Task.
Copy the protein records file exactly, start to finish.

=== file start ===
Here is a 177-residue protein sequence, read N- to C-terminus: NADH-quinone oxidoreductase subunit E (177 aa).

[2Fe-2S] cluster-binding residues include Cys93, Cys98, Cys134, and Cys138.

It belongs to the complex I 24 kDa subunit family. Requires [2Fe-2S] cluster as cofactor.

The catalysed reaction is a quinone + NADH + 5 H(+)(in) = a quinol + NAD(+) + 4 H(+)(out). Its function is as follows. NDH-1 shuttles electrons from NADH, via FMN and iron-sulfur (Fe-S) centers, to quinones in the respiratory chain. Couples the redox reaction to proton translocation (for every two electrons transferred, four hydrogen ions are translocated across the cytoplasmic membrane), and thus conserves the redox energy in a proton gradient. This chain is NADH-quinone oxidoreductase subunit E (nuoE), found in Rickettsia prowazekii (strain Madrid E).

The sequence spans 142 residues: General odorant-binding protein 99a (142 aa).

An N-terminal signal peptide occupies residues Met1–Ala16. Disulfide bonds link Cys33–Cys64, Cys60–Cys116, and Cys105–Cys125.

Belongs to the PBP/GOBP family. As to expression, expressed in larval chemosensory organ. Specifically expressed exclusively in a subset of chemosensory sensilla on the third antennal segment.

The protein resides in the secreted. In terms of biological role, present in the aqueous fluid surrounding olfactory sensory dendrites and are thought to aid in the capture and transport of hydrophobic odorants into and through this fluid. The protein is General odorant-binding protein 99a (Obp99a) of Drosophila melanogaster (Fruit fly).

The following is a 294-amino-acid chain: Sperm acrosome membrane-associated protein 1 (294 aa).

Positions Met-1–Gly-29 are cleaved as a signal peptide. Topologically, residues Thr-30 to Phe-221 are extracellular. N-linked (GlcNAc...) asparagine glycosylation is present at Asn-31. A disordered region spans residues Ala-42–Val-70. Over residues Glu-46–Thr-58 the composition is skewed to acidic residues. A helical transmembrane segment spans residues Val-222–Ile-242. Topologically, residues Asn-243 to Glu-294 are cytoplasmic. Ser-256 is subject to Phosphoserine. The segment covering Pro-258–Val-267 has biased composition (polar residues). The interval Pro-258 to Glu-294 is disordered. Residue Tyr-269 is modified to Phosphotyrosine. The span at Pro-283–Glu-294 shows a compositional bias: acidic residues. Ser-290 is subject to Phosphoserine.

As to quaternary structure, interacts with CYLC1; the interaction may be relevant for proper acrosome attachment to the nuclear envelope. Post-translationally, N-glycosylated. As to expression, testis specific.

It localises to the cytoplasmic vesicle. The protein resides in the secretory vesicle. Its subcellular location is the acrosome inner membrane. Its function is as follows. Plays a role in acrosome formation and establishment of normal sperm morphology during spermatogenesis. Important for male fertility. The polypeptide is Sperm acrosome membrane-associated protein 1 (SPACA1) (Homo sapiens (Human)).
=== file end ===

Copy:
Here is a 177-residue protein sequence, read N- to C-terminus: NADH-quinone oxidoreductase subunit E (177 aa).

[2Fe-2S] cluster-binding residues include Cys93, Cys98, Cys134, and Cys138.

It belongs to the complex I 24 kDa subunit family. Requires [2Fe-2S] cluster as cofactor.

The catalysed reaction is a quinone + NADH + 5 H(+)(in) = a quinol + NAD(+) + 4 H(+)(out). Its function is as follows. NDH-1 shuttles electrons from NADH, via FMN and iron-sulfur (Fe-S) centers, to quinones in the respiratory chain. Couples the redox reaction to proton translocation (for every two electrons transferred, four hydrogen ions are translocated across the cytoplasmic membrane), and thus conserves the redox energy in a proton gradient. This chain is NADH-quinone oxidoreductase subunit E (nuoE), found in Rickettsia prowazekii (strain Madrid E).

The sequence spans 142 residues: General odorant-binding protein 99a (142 aa).

An N-terminal signal peptide occupies residues Met1–Ala16. Disulfide bonds link Cys33–Cys64, Cys60–Cys116, and Cys105–Cys125.

Belongs to the PBP/GOBP family. As to expression, expressed in larval chemosensory organ. Specifically expressed exclusively in a subset of chemosensory sensilla on the third antennal segment.

The protein resides in the secreted. In terms of biological role, present in the aqueous fluid surrounding olfactory sensory dendrites and are thought to aid in the capture and transport of hydrophobic odorants into and through this fluid. The protein is General odorant-binding protein 99a (Obp99a) of Drosophila melanogaster (Fruit fly).

The following is a 294-amino-acid chain: Sperm acrosome membrane-associated protein 1 (294 aa).

Positions Met-1–Gly-29 are cleaved as a signal peptide. Topologically, residues Thr-30 to Phe-221 are extracellular. N-linked (GlcNAc...) asparagine glycosylation is present at Asn-31. A disordered region spans residues Ala-42–Val-70. Over residues Glu-46–Thr-58 the composition is skewed to acidic residues. A helical transmembrane segment spans residues Val-222–Ile-242. Topologically, residues Asn-243 to Glu-294 are cytoplasmic. Ser-256 is subject to Phosphoserine. The segment covering Pro-258–Val-267 has biased composition (polar residues). The interval Pro-258 to Glu-294 is disordered. Residue Tyr-269 is modified to Phosphotyrosine. The span at Pro-283–Glu-294 shows a compositional bias: acidic residues. Ser-290 is subject to Phosphoserine.

As to quaternary structure, interacts with CYLC1; the interaction may be relevant for proper acrosome attachment to the nuclear envelope. Post-translationally, N-glycosylated. As to expression, testis specific.

It localises to the cytoplasmic vesicle. The protein resides in the secretory vesicle. Its subcellular location is the acrosome inner membrane. Its function is as follows. Plays a role in acrosome formation and establishment of normal sperm morphology during spermatogenesis. Important for male fertility. The polypeptide is Sperm acrosome membrane-associated protein 1 (SPACA1) (Homo sapiens (Human)).